America’s Cup: Ehman raises question of radio communication in veiled accusation against New Zealand


A veiled accusation of cheating has been made against the New Zealand challenger for the America’s Cup by a senior member of event organiser and the defending Golden Gate Yacht Club.

Tom Ehman, vice commodore of the club and director of external affairs for the America’s Cup Event Authority said that the New Zealanders had a system of radio communication between the support boat and the New Zealand tactician Ray Davies which the Oracle team does not have.

In a reference to a famous accusation made by Stars and Stripes skipper Dennis Conner against the New Zealanders in 1986 in Fremantle, Ehman said “why would you if you didn’t want to”. Conner had asked why the New Zealanders would have built their 12-metre yacht in fibreglass (when all the others were being built in aluminium) if they didn’t want to cheat. Asked if he knew what he was saying, Ehman replied: “Yes.”

Race director Iain Murray said he had conducted an inquiry about communications and had sought clarification. He said the communications systems were available to both teams, that they had to be switched off before the start of a race, and could only be switched on again after a race was finished.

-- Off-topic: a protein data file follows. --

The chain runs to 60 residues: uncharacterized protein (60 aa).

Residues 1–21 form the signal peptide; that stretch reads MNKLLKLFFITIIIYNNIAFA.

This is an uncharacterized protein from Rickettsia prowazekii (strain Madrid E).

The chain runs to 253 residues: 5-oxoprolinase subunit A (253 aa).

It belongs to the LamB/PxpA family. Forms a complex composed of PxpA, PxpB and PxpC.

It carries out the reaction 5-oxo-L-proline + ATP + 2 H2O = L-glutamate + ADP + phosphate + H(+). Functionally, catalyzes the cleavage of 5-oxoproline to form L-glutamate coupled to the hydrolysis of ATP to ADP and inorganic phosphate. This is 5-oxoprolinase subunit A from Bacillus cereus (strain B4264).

“We don’t believe they have been cheating at all,” said Murray.

Ehman’s complaint was sent in writing to the New Zealand rules adviser, Russell Green, who replied that the team had not been cheating in any way and specifically not in employing outside assistance. No protest had been lodged with the international jury.

Tom Ehman has a long history of being at the centre of America’s Cup intrigue. He was at the heart of the court case which led to the 1988 mismatch between Conner’s catamaran and the New Zealand big boat. More recently he was also involved in the Oracle court case against Swiss holder Ernesto Bertarelli which led to the American trimaran crushing the Swiss catamaran in Valencia in 2010.